Thank goodness that Theresa May has put on hold the Hinkley Point nuclear project. This joint venture between China and France was the trophy takeaway from a bold new age of Sino-British ties proclaimed last year. I do not know whether it is a good idea or not to build the plant. But the pause is a chance to make it a test of our national interests. It is baffling that so many people still think this is all about trade, energy or even principles. It isn’t.
Over 70,000 car buyers in the Republic will take delivery of their new cars in the next 12 weeks. For many the final fun of the ordering process is ticking boxes on the options list. But remember, you are not just choosing for your own pleasure: you are making choices with an eye to what might interest the next buyer of your car.
The president works in a gilded corner office with a view across the Elysée Palace gardens that was once the bedroom of Eugénie, the wife of Emperor Napoleon III. At 40, Emmanuel Macron has come from obscurity in less than a year to be one of the most recognisable faces in the world as the leader of France, elected as a reformer who says he is “neither left nor right”.
Muck Rack makes it simple to find people, tweets, or articles that mention any name, keyword, company, hashtag etc. We've compiled this guide to help you make the most of your search.
Selecting a term
Start searching tweets, articles from media outlets, articles mentioned in tweets, journalists'
names, titles and bios with some suggested searches:
Companies or Topics (e.g. iPhone, Microsoft)
Phrases (e.g. "cloud computing") — use quotes to keep the terms together
Twitter handles (e.g. @username) — returns those who have mentioned or replied to
Names (e.g. "David Pogue")
Hashtags (e.g. #sxsw, #london2012)
Bio details (e.g. vegan, Olympics, father)
Muck Rack's Advanced Search allows for many boolean operators.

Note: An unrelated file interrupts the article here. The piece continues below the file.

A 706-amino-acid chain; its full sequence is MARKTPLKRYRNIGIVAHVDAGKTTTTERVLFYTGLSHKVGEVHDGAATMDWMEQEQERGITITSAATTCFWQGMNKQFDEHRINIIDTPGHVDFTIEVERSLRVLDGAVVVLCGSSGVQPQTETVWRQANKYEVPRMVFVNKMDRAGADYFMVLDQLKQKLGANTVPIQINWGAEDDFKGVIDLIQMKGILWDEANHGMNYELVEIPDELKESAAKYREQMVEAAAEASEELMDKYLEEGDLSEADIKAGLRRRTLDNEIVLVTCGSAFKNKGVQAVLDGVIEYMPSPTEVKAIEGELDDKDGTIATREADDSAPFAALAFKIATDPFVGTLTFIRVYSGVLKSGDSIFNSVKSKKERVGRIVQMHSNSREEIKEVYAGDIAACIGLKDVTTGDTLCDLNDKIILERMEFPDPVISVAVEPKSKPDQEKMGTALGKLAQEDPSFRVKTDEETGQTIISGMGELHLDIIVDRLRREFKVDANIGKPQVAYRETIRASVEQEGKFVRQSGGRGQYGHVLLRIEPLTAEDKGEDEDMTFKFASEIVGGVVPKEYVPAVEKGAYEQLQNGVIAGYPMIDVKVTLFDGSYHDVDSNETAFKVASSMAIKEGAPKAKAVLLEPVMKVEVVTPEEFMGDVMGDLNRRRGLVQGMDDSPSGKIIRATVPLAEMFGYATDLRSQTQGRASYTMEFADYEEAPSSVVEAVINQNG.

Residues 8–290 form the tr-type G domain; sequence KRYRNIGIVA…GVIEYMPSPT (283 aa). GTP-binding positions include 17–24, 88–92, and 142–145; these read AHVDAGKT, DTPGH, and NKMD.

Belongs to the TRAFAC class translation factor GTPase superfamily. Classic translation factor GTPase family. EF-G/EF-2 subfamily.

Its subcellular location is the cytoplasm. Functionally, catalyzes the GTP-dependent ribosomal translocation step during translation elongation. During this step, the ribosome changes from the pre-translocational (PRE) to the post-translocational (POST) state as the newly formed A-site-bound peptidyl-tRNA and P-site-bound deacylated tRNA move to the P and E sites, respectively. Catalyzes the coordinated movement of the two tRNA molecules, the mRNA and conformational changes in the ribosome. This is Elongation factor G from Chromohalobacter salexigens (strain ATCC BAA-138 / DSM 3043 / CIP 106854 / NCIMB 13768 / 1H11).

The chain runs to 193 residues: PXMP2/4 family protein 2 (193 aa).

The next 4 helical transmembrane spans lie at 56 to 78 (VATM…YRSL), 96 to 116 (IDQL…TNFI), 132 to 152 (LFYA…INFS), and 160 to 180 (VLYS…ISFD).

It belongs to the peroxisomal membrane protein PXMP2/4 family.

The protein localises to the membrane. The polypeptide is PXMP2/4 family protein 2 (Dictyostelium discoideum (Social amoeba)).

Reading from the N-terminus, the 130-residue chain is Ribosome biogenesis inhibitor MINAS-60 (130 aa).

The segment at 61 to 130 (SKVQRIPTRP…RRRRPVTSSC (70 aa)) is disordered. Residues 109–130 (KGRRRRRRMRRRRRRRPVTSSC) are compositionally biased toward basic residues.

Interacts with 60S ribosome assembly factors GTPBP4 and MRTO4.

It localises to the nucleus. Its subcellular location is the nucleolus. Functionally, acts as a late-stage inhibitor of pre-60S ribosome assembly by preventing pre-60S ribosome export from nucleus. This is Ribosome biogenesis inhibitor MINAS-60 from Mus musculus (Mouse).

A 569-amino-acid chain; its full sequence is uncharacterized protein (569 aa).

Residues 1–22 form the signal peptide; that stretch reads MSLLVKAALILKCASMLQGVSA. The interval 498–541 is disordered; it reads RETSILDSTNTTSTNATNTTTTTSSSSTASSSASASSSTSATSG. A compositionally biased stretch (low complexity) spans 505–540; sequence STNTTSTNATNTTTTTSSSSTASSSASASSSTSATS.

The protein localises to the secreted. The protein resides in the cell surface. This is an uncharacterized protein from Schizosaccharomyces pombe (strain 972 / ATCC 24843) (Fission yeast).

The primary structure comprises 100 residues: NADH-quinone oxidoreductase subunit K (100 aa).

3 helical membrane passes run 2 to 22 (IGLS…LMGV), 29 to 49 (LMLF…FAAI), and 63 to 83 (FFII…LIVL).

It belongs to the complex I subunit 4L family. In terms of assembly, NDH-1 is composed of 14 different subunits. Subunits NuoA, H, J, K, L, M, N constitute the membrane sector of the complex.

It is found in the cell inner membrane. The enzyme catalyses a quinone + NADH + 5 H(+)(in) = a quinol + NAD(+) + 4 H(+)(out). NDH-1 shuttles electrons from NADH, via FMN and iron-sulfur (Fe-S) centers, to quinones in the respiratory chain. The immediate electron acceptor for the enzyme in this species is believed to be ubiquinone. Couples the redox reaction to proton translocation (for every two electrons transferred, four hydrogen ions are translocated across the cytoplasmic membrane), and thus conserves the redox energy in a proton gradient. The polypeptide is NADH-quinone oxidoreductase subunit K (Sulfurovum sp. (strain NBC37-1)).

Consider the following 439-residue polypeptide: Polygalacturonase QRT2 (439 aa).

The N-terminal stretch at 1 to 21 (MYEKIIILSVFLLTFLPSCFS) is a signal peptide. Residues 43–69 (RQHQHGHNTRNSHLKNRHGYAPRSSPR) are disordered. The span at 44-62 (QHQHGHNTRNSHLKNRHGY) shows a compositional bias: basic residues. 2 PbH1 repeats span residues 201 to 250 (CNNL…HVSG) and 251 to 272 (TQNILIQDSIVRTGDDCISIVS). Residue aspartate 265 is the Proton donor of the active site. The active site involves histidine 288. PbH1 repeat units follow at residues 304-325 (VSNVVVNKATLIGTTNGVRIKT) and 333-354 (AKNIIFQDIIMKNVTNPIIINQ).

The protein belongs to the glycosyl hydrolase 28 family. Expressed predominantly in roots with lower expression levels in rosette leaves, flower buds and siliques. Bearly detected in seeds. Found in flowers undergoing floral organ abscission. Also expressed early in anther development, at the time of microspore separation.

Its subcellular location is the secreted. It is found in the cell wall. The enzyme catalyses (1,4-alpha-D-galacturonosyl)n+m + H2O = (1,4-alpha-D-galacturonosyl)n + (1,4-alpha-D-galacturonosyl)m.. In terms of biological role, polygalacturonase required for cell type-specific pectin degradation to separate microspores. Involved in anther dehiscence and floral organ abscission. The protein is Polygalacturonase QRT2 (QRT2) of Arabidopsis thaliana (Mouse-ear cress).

Find results that mention multiple specified terms, use AND or
+. For example, ensure each result contains both Elon Musk and Mark Zuckerberg by
searching Musk AND Zuckerberg or Musk + Zuckerberg.
Use the operators OR or , to broaden your search when you'd like either of
multiple terms to appear in results. (This is the default behavior of our search when no operators
are used). For example, results will contain either cake or cookie by searching cake OR cookie or cake,cookie
Use NOT or - to subtract results from your search. For
example, searching Disney will yield results about the Walt Disney Company as well as Walt Disney
World Resort. To exclude mentions of Disney World, search for Disney -World or Disney
When using one of these operators with a phrase, enclose it in quotation marks. For example, you can
find results about smartphones excluding Apple's iPhone 4S by searching smartphone -"iPhone
Exact case matching or punctuation
If you're searching for a brand name or keyword that relies on specific punctuation marks or capitalization, you can
find results that match your exact query by adding matchcase: before the keyword you're searching for, like matchcase:E*TRADE .
Use parentheses to separate multiple
boolean phrases. For example, to find journalists talking about having fun in Disney World or
Disneyland, search for ("disney world" OR disneyland) AND fun.
An asterisk can be used to search for any variation of a root word truncated by the asterisk. For example, searching for admin* will return results for administrator, administration, administer, administered, etc.
A near operator is an AND operator where you can control the distance between the words. You can vary the distance the near operation uses by adding a forward slash and number (between 0-99) such as strawberries NEAR/10 "whipped cream", which means the strawberries must exist within 10 words of "whipped cream".